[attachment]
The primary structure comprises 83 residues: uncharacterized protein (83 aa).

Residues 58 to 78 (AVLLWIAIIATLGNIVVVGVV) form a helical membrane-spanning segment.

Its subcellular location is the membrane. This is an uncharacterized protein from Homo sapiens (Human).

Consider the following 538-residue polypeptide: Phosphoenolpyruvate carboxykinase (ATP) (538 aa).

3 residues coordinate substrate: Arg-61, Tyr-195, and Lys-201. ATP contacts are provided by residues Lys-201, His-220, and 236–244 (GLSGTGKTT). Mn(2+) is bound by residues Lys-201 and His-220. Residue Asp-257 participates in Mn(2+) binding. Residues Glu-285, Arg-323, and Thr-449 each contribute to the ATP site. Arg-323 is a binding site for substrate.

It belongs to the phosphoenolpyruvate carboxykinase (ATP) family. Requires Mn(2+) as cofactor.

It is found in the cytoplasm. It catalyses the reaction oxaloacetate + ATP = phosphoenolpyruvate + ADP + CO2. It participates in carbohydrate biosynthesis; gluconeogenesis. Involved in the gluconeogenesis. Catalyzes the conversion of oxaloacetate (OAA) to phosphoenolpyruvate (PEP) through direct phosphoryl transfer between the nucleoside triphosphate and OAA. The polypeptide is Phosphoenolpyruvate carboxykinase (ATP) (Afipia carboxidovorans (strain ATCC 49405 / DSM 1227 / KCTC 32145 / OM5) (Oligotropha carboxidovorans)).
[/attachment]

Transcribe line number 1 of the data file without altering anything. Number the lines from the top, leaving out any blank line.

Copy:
The primary structure comprises 83 residues: uncharacterized protein (83 aa).